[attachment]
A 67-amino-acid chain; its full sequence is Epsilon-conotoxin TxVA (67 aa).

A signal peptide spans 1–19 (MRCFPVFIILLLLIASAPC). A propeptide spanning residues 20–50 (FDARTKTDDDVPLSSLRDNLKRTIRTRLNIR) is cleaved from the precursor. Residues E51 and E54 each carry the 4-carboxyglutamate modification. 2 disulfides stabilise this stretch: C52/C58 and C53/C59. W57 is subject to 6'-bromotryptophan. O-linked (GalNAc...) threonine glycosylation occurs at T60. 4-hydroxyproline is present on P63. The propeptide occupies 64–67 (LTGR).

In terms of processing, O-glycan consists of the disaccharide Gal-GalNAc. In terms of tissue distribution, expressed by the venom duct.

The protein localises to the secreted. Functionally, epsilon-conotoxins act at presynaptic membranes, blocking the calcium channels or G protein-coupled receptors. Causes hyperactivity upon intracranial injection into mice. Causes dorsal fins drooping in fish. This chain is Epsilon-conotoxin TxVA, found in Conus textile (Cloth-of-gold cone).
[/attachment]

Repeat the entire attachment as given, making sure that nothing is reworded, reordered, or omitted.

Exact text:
A 67-amino-acid chain; its full sequence is Epsilon-conotoxin TxVA (67 aa).

A signal peptide spans 1–19 (MRCFPVFIILLLLIASAPC). A propeptide spanning residues 20–50 (FDARTKTDDDVPLSSLRDNLKRTIRTRLNIR) is cleaved from the precursor. Residues E51 and E54 each carry the 4-carboxyglutamate modification. 2 disulfides stabilise this stretch: C52/C58 and C53/C59. W57 is subject to 6'-bromotryptophan. O-linked (GalNAc...) threonine glycosylation occurs at T60. 4-hydroxyproline is present on P63. The propeptide occupies 64–67 (LTGR).

In terms of processing, O-glycan consists of the disaccharide Gal-GalNAc. In terms of tissue distribution, expressed by the venom duct.

The protein localises to the secreted. Functionally, epsilon-conotoxins act at presynaptic membranes, blocking the calcium channels or G protein-coupled receptors. Causes hyperactivity upon intracranial injection into mice. Causes dorsal fins drooping in fish. This chain is Epsilon-conotoxin TxVA, found in Conus textile (Cloth-of-gold cone).